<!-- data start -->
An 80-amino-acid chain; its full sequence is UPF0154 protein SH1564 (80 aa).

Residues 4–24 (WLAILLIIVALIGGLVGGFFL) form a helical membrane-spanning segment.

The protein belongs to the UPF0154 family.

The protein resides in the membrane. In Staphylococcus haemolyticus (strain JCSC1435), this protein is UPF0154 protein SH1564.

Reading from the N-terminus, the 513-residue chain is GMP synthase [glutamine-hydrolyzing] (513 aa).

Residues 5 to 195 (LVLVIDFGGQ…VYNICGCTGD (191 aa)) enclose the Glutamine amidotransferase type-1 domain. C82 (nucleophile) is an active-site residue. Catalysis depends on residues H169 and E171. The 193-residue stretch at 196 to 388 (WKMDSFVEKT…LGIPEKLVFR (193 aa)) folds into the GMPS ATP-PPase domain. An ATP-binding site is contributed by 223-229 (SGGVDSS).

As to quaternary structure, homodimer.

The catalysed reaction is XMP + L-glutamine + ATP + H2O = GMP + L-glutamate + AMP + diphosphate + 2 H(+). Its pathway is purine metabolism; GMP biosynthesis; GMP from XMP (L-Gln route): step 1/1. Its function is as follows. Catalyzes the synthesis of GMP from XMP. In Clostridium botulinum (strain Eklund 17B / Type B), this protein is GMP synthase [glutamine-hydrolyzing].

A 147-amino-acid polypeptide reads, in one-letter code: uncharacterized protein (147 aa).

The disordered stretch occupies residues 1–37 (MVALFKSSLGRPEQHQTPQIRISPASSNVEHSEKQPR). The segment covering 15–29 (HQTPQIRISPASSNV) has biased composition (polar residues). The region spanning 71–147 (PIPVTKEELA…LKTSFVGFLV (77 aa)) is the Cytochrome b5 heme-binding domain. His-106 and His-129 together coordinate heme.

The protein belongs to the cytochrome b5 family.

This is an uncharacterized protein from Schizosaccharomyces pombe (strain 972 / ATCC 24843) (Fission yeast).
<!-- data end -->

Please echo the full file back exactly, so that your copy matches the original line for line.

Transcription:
An 80-amino-acid chain; its full sequence is UPF0154 protein SH1564 (80 aa).

Residues 4–24 (WLAILLIIVALIGGLVGGFFL) form a helical membrane-spanning segment.

The protein belongs to the UPF0154 family.

The protein resides in the membrane. In Staphylococcus haemolyticus (strain JCSC1435), this protein is UPF0154 protein SH1564.

Reading from the N-terminus, the 513-residue chain is GMP synthase [glutamine-hydrolyzing] (513 aa).

Residues 5 to 195 (LVLVIDFGGQ…VYNICGCTGD (191 aa)) enclose the Glutamine amidotransferase type-1 domain. C82 (nucleophile) is an active-site residue. Catalysis depends on residues H169 and E171. The 193-residue stretch at 196 to 388 (WKMDSFVEKT…LGIPEKLVFR (193 aa)) folds into the GMPS ATP-PPase domain. An ATP-binding site is contributed by 223-229 (SGGVDSS).

As to quaternary structure, homodimer.

The catalysed reaction is XMP + L-glutamine + ATP + H2O = GMP + L-glutamate + AMP + diphosphate + 2 H(+). Its pathway is purine metabolism; GMP biosynthesis; GMP from XMP (L-Gln route): step 1/1. Its function is as follows. Catalyzes the synthesis of GMP from XMP. In Clostridium botulinum (strain Eklund 17B / Type B), this protein is GMP synthase [glutamine-hydrolyzing].

A 147-amino-acid polypeptide reads, in one-letter code: uncharacterized protein (147 aa).

The disordered stretch occupies residues 1–37 (MVALFKSSLGRPEQHQTPQIRISPASSNVEHSEKQPR). The segment covering 15–29 (HQTPQIRISPASSNV) has biased composition (polar residues). The region spanning 71–147 (PIPVTKEELA…LKTSFVGFLV (77 aa)) is the Cytochrome b5 heme-binding domain. His-106 and His-129 together coordinate heme.

The protein belongs to the cytochrome b5 family.

This is an uncharacterized protein from Schizosaccharomyces pombe (strain 972 / ATCC 24843) (Fission yeast).